Artists use this
Synthulator takes as its starting points a series of custom soundbanks, including all the core analogue waveforms (saw, sine, square, pulse, triangle etc). These we sampled into our EII and then back out again, to stamp them with all that wonderful 8-bit sonic impurity. There are also sustaining sounds taken from more complex instrument sources, so there are complex synth waves sourced from analogue and digital gear; and also things like the sustain portions of string and brass sounds. Two separate oscillators are given over to these sustaining waves, and the two can be mixed freely and have the rather cool X-Mod applied to them (X-Mod being, basically, a slow LFO that blends between the two waves, allowing for radical periodic shifts in tonality). Synthulator is a unique resource for creating original sounds which sound like they’re coming straight from a big blue EII. With a sound palette that spans acoustic and synthesised sounds, all imbued with grit and weight thanks to the EII’s wonderful convertors, it’s a great way to weave your own sonic textures from classic source material. The 80s have never sounded so good!
*The Emulator II * is a glorious slice of musical history, and we’ve thoroughly enjoyed the process of turning it into an archival Kontakt instrument in the Emulator II Universe of Sounds libraries. But even before we embarked on that mammoth sampling session, a thought was stirring at the back of our minds. Wouldn’t it be cool if the Emulator hadn’t just been a sampler? Wouldn’t it be cool if it had been more of a synth as well? Of course, the Emulator II did have some synthesiser-type capabilities: that awesome analogue filter, to name just one. But the dots didn’t really join up into something that you could use to create sounds from scratch. Enter the Synthulator, which is at its heart a very simple idea indeed: use the Emulator II as the basis of a sample-and-synth creation in the mould of the Roland D50.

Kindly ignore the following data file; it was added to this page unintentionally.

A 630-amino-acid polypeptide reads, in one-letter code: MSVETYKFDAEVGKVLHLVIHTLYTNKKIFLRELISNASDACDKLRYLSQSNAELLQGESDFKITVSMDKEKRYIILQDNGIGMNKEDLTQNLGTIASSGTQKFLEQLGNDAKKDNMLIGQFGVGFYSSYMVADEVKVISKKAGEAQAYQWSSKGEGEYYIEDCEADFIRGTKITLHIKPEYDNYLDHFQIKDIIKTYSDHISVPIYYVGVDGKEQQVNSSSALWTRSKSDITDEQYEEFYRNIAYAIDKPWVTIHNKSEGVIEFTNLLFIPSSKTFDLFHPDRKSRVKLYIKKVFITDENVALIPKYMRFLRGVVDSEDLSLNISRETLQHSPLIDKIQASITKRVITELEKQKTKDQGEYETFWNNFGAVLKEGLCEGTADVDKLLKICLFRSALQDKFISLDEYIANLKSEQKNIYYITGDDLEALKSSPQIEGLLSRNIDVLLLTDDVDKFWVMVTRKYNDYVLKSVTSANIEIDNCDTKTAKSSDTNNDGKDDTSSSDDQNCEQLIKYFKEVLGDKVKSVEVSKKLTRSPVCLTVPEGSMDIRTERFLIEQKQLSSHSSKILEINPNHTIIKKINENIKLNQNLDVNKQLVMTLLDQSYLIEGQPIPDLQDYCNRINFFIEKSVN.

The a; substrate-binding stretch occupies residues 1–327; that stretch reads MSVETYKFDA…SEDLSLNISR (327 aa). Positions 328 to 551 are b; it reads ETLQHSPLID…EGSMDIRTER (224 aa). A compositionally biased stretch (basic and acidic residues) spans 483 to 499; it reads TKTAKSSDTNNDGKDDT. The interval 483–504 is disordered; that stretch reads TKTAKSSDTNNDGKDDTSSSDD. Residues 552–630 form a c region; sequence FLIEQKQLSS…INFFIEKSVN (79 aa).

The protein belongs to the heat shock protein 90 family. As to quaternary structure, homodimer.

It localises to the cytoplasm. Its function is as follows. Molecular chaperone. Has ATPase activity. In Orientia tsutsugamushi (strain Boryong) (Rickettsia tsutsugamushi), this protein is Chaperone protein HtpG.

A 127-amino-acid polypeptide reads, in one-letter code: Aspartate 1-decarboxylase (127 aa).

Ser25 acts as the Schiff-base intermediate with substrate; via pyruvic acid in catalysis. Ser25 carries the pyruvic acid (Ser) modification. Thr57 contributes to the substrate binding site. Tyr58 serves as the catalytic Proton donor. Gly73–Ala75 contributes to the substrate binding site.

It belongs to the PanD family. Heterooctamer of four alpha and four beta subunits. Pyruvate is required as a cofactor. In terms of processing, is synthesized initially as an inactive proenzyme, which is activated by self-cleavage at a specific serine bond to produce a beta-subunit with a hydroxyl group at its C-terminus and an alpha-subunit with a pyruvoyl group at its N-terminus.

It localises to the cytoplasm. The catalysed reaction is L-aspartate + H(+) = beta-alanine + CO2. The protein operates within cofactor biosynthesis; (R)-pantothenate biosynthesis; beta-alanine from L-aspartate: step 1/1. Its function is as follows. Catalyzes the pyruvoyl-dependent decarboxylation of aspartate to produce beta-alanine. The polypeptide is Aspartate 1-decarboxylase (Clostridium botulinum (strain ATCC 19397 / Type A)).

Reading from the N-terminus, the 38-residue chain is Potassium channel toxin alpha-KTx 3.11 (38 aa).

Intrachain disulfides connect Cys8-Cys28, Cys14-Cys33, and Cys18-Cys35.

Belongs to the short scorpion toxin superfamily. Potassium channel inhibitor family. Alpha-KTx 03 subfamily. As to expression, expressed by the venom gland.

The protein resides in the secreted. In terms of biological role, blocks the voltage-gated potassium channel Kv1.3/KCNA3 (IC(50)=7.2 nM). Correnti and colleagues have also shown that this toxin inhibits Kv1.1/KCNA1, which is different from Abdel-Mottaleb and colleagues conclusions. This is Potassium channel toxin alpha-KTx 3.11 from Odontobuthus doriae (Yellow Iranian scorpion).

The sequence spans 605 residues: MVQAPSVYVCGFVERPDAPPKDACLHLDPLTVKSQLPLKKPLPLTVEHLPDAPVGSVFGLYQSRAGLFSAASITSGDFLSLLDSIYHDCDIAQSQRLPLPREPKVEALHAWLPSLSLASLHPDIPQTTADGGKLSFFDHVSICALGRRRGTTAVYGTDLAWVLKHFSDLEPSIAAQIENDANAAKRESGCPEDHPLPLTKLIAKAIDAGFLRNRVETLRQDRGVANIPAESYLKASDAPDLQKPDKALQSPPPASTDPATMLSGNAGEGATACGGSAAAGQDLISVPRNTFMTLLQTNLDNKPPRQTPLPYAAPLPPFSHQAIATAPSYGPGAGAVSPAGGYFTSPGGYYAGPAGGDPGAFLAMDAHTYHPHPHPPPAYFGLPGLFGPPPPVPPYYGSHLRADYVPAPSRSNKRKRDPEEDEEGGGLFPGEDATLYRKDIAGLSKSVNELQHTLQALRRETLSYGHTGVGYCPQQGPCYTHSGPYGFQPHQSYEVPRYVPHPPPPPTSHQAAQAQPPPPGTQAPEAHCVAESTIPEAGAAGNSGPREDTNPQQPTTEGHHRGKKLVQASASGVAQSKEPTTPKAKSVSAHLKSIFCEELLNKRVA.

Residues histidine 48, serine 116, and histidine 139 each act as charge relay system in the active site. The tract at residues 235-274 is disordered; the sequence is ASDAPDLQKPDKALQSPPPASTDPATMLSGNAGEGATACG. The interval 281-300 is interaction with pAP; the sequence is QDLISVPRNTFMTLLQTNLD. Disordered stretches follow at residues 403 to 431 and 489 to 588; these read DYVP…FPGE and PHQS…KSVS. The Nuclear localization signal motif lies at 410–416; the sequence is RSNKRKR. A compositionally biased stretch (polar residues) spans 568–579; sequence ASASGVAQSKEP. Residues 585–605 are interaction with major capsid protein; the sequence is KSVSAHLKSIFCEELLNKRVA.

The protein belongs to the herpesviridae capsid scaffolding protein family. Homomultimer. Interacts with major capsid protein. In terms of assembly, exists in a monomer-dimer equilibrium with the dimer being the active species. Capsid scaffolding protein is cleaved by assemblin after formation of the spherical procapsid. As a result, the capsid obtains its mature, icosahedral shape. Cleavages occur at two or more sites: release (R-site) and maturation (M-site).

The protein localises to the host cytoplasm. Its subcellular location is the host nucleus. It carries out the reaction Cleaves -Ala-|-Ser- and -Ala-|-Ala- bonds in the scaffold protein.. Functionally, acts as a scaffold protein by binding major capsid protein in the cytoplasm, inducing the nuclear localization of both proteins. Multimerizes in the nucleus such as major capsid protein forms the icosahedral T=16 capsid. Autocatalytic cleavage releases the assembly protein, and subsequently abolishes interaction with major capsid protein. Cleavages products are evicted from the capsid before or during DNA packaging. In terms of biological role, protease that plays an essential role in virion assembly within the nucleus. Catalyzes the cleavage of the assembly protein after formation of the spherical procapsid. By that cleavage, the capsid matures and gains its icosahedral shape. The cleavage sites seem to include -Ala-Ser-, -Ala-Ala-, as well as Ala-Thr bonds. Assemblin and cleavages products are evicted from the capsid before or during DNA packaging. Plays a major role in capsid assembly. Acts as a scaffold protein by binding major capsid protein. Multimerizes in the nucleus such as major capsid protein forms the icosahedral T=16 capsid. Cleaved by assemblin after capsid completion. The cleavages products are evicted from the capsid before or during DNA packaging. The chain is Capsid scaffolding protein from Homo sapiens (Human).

Early S&S instruments managed a neat tradeoff between the undeniable accuracy of sampled sounds and the equally undeniable price of sample memory by dedicating a small amount of memory to a handful of short attack samples, which were then spliced onto synthesised (and hence non-memory-intensive) sustain waveforms. This trick relies on the human ear’s tendency to make most of its assumptions about the sound it’s hearing in the first few fractions of a second, and it led to some cracking S&S machines. Synthulator sits in that proud lineage. There’s also a separate Attack oscillator, which draws on its own collection of short attack samples – everything from piano strikes through saxophone blurts to flutey chiffs. Graft one of these characterful Attacks on to a couple of modulating Sustains of your choice, and you have instant access to a whole world of pseudo-instruments with unique characteristics. Best of all, they all sound like they’re coming from an Emulator II, with the classic weight and grit that defines EII samples. Also at your disposal are some excellent effects: the icing on the cake here is the inclusion of the same nine convolved Lexicon reverbs we used on the EII libraries, which bring period-authentic rich, digital reverb spaces to the sounds. Normally we’re rather sparing with reverb, but on these patches the Lexicon just works wonders, and it’s tough not to lay on the Plates, in particular, with a shovel